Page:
Mervi Kaukko reading a book in a library
Fulbright Finland News Magazine

Learning about Refugee Education and Welcoming Communities

9 June 2023 • Text: Mervi Kaukko

Refugee education is a small but growing research field in Finland. Finnish schools have a strong and well-meaning inclusive ethos, and some argue that students should not be singled out because of their background, for example, because they are refugees. Refugee issues are rather new to many Finnish schools, but the situation is changing. The prolonged conflicts in Syria, Afghanistan, Iraq, and Iran continue to force people to migrate, and some flee to Finland. Moreover, the war in Ukraine brought almost 50 000 new forced migrants to Finland just last year. So, we need to know more about the lives of refugees, education being a crucial part of this.

My Fulbright year at Harvard University gave me an opportunity to immerse myself in this topic. I was invited to join my host Professor Sarah Dryden-Peterson’s research group REACH (Research, Education, and Action for Refugees Around the World) in which all researchers focus on refugee education. Via Sarah and others in this group, I got to visit schools, co-analyze existing data, co-teach, and join writing projects with my new American colleagues.

Fulbright’s Outreach program gave me an opportunity to see a completely different part of the country as Virginia Tech University and the Blacksburg Refugee Partnership invited me for a week-long visit to meet students, researchers, and practitioners in Virginia. My host Dr. Iuliia Hoban ensured the trip was engaging and fruitful, and that I had time to also explore the Appalachian Mountains.

Fulbright with a Family

My time in the U.S. has not been only about research. My four children (aged 10, 12, 14, and 16) and husband came with me, which means we also got to experience American family life. 

We soon learned that organizing housing, insurance, children’s schools, hobbies, and other practicalities is almost a full-time job. Thankfully, my husband could take time off from work. 

Fulbright gave us valuable advice before we left, but many things had to be learned by doing. Did you know that a child’s sudden illness might require a trip to a doctor that accepts your particular insurance, and it may not be the nearest hospital? Whenever our child is sick, we must either take them for a one-hour bus trip to get a doctor’s certificate or get an unexcused absence from school because parents’ word is not enough, which surprised us as Finnish teachers. But overall, things have gone well, and our children have enjoyed their time in public schools.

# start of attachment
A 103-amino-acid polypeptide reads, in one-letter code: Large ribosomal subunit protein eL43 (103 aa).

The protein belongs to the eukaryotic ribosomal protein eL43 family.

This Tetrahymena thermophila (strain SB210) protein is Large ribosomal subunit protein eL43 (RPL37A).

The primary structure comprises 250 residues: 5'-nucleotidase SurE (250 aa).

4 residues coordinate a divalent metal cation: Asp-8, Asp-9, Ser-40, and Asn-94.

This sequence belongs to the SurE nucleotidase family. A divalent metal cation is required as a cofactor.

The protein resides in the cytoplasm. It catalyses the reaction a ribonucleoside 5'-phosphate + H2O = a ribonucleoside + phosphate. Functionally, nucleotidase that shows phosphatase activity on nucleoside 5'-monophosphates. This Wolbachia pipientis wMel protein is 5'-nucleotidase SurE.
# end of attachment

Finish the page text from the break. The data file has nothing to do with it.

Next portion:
Learning a Little Bit of Everything

Former Harvard President Abbott Lawrence Lowell said that “A well-educated man (sic) must know a little bit of everything and one thing well.” I agree, and being at Harvard, I have decided to follow this advice. I am just returning from a public lecture about the ecological problems of the Mexican beer industry. I have heard Martin Luther King III’s speech about racism and human rights in the contemporary USA, and the President of the European Parliament Roberta Metsola on the role of the EU and the USA in bringing peace to the world.

My advice for future Fulbrighters is not to limit yourself only to what you planned to achieve during your fellowship. Have an open mind and learn about things that have nothing to do with your research or study! This is in line with Fulbright’s aim of promoting a wider exchange of knowledge and will make your time in the U.S. memorable.

Read the Fulbright Finland News 1/2023!

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